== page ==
Since Neill of Summerhill was published thirty years ago, the educational landscape of the UK has been transformed, in general to the detriment of the school system. One of the more recent and controversial developments is the creation of so-called free schools. But this notion of freedom, with its highly centralized structure, is a far cry from that offered by Neill at the internationally renowned Summerhill: the original free school.
Given its unique character, it is remarkable that Summerhill has survived these upheavals. Since Neill’s death, the school, based in Leiston in Suffolk, has been run first by his widow Ena Neill and, since 1985, by their daughter Zoë Readhead. For many years, in the face of threats to close down the school by the government’s inspectors, she has had to battle to keep it going.
In 1999, the inspectors issued a highly critical report, calling the pupils ‘foul-mouthed’ and suggesting that Summerhill had been ‘mistaking idleness for personal liberty’. They also demanded that the school should ensure that ‘all pupils should regularly engage in learning’, which prompted Zoë Readhead to say that she would rather close the school. It was this defiance that led to the intervention of the education secretary David Blunkett and, for a time, there was a strong possibility that Summerhill would have to shut down within six months.
However, its supporters managed to raise £120,000 in order to contest the threat of closure. Fortunately, during a hearing at the independent schools’ tribunal at the High Court in London, the government’s case fell apart, and a settlement was agreed on the basis that future inspections would recognize the school’s right to its own philosophy, including that of voluntary attendance at lessons.
In 2007, in the first full inspection for eight years, the inspectors told a very different story from their predecessors. ‘The pupils’ personal development, including their spiritual, moral, social and cultural development, is outstanding’, their report noted. They were ‘courteous, polite and considerate’ and were felt to be ‘well-rounded, confident and mature’ when they left the school. The inspectors concluded: ‘The democratic process used to manage the running of the school provides pupils with outstanding opportunities for personal development’.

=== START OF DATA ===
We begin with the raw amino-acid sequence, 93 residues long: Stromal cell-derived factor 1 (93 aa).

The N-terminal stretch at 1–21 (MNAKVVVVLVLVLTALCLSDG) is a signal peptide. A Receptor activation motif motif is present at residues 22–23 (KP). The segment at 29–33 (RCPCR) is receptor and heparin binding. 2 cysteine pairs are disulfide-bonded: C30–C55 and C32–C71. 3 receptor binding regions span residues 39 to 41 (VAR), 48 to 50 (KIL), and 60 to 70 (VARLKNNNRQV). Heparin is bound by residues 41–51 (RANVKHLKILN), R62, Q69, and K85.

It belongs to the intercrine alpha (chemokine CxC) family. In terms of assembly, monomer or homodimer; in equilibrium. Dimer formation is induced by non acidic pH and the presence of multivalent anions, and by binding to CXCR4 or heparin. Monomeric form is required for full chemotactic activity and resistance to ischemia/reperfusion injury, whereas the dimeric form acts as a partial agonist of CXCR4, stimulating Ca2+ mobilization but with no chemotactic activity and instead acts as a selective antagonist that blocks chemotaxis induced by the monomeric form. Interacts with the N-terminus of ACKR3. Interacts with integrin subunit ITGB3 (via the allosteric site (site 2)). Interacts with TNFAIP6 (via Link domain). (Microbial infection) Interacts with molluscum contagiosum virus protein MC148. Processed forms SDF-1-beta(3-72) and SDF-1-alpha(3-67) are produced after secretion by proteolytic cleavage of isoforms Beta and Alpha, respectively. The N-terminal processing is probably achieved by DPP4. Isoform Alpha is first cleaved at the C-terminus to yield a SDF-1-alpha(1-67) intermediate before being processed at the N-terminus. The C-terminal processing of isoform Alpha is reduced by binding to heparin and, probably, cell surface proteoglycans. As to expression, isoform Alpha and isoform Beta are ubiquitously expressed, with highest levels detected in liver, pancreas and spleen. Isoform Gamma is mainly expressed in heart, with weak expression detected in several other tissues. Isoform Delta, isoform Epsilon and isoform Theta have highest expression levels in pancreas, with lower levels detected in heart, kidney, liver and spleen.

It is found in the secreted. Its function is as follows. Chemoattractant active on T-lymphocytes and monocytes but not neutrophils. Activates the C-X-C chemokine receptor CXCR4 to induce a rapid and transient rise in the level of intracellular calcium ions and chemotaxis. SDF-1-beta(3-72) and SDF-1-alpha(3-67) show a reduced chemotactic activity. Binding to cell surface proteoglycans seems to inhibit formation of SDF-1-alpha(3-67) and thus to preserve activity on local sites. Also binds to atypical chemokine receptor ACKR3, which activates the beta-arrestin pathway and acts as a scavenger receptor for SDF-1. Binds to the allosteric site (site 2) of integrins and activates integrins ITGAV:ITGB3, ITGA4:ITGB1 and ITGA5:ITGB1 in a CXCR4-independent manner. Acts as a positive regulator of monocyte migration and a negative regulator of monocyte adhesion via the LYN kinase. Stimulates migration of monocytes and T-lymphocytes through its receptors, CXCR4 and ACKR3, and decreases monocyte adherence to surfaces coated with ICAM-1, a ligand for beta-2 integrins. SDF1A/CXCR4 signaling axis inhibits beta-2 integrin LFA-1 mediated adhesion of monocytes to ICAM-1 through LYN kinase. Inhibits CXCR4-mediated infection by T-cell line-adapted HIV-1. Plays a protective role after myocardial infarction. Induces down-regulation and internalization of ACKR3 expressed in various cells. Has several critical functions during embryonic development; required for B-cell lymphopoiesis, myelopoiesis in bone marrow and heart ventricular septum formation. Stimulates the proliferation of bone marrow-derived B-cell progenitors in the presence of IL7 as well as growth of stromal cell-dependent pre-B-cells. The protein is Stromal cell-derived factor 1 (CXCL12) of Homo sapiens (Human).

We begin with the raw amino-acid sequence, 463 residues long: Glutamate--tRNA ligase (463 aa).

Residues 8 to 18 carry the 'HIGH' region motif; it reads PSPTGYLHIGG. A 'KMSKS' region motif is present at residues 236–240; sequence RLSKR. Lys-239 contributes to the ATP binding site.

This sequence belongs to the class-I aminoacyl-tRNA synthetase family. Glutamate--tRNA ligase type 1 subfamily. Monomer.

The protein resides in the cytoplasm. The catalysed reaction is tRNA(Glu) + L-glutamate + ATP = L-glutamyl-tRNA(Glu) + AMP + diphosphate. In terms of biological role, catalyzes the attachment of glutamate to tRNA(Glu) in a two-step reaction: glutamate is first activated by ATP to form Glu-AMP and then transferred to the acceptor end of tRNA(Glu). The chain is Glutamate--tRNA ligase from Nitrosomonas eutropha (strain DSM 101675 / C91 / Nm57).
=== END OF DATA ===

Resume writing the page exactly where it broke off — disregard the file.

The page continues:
Today, half the pupils at the school are from overseas: the fees, ranging from of £8,500 to almost £15,000 a year, inevitably mean that not all parents can afford to send their children there. Asked recently if she would consider applying for government funds under the free-schools initiative, Zoë Readhead resisted the idea: ‘I don’t care what their politics are, I wouldn’t trust them. As soon as I had government funds, they might want to make decisions about the toilets and things’. She also pointed out that Summerhill and other schools now tend to call themselves ‘democratic schools’, because ‘free schools sounds as if it could be complete anarchy’.
It’s to be hoped that Summerhill is still alive and well when it reaches its centenary in ten years’ time. Neill himself made the broader point when he observed that the future of Summerhill was of little consequence, but the idea behind it was ‘of the greatest importance to humanity’ because ‘new generations must be given the chance to grow in freedom’.